Did you know...?

The National Debt Helpline is equipped to handle a range of debt types, including living expenses like utility bills and housing, credit debt including payday loans and credit cards, and other debt such as those from Centrelink and tax debts.

The National Debt Helpline can deal with a variety of debt problems and also provide a variety of solutions. They can help you manage your debt through consolidating, negotiating, and prioritising your debts, or help you seek extra funds with concessions, grants and no-interest loan schemes. They can even help those in extreme debt with solutions like emergency assistance and bankruptcy.

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Decided to consolidate your debt? If so, take the time to read about the five different debt consolidation options and the six steps you need to follow to make your debt consolidation a success.  


Five ways to consolidate debt

There are several ways that borrowers can consolidate their debt. The five most common methods include:

  1. Credit card balance transfers
  2. Home equity loans
  3. Debt consolidation personal loans
  4. Home refinancing
  5. Debt settlement

1 Credit card balance transfers

One way borrowers can consolidate their credit card debt is with a credit card balance transfer offer. Balance transfers allow you to move debt from one credit card onto a new credit card.

In some cases, customers may be able to transfer other types of debt to a credit card.

Balance transfers are a relatively easy way to consolidate your debt and can help lower your payments if you find a balance transfer that offers lower interest rates, lower fees, or both.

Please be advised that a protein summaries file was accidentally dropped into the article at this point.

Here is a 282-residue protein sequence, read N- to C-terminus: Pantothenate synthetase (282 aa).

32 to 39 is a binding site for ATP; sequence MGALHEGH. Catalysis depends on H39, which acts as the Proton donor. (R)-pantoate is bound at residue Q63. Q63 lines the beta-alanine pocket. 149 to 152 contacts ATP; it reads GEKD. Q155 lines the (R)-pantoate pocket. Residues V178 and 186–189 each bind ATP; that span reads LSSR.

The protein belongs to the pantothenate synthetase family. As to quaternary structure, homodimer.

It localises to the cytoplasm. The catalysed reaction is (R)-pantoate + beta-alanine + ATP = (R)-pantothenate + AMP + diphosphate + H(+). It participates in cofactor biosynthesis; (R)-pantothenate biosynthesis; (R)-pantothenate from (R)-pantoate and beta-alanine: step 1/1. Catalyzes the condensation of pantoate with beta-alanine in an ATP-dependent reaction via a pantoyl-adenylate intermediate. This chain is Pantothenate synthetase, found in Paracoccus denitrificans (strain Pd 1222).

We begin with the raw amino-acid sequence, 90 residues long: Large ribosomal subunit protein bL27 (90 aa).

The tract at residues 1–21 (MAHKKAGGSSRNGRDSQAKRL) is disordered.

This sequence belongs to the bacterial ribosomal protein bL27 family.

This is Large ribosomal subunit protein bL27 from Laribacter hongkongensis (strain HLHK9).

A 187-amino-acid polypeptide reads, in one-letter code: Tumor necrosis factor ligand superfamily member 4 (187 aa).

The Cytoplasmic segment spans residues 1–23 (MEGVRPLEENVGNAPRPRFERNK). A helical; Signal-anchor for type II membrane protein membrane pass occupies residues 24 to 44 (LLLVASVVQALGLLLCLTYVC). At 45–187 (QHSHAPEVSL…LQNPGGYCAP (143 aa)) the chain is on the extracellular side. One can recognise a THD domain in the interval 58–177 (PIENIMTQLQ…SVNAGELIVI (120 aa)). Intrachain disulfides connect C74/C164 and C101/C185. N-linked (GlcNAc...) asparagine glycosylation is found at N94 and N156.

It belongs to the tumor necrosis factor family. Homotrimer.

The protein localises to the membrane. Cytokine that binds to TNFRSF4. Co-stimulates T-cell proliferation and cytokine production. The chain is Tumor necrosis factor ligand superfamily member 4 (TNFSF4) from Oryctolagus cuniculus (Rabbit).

Many credit cards even charge reduced interest or no interest for a temporary period when customers transfer their debt. After the introductory period has expired, the interest rate will revert to the standard rate.

2. Home equity loans

If you own a home with equity, a home equity loan may be an option for consolidating your debt. A home equity loan can give you the funds you need to pay off your existing debt. Depending on the amount of equity you have in your home, you may be able to secure a reasonable interest rate on your loan.

While home equity loans can be a sound way to consolidate your debts, it’s important to consider the drawbacks. By taking out a home equity loan, you put your house at risk should you default on your payments. That’s why it’s important to be confident you can make your repayments on time and in full before committing to a home equity loan.

3. Debt consolidation personal loans

Another popular way to consolidate debt is to take out a personal loan designed for debt consolidation.

A personal loan provides the funds to pay off your other debts while taking on a single regular payment. Because borrowers are put on a stable payment schedule, they’re able to predict when their debt will be paid off.

A debt consolidation personal loan may be the right option if you can secure a lower interest rate than you are paying on your current loans.

4. Home refinancing

If you have a home loan, you’ve likely come across the idea of refinancing. Refinancing your home is a form of debt consolidation that - if it's done correctly - can reduce the overall cost of your mortgage.

5. Debt settlement

If balance transfers, personal loans and refinancing would still leave you in unmanageable debt, then debt settlement may be a sound option.

Debt settlement involves hiring a debt settlement company that will help you negotiate your debt with your lenders and potentially create manageable monthly payments.

How to consolidate debt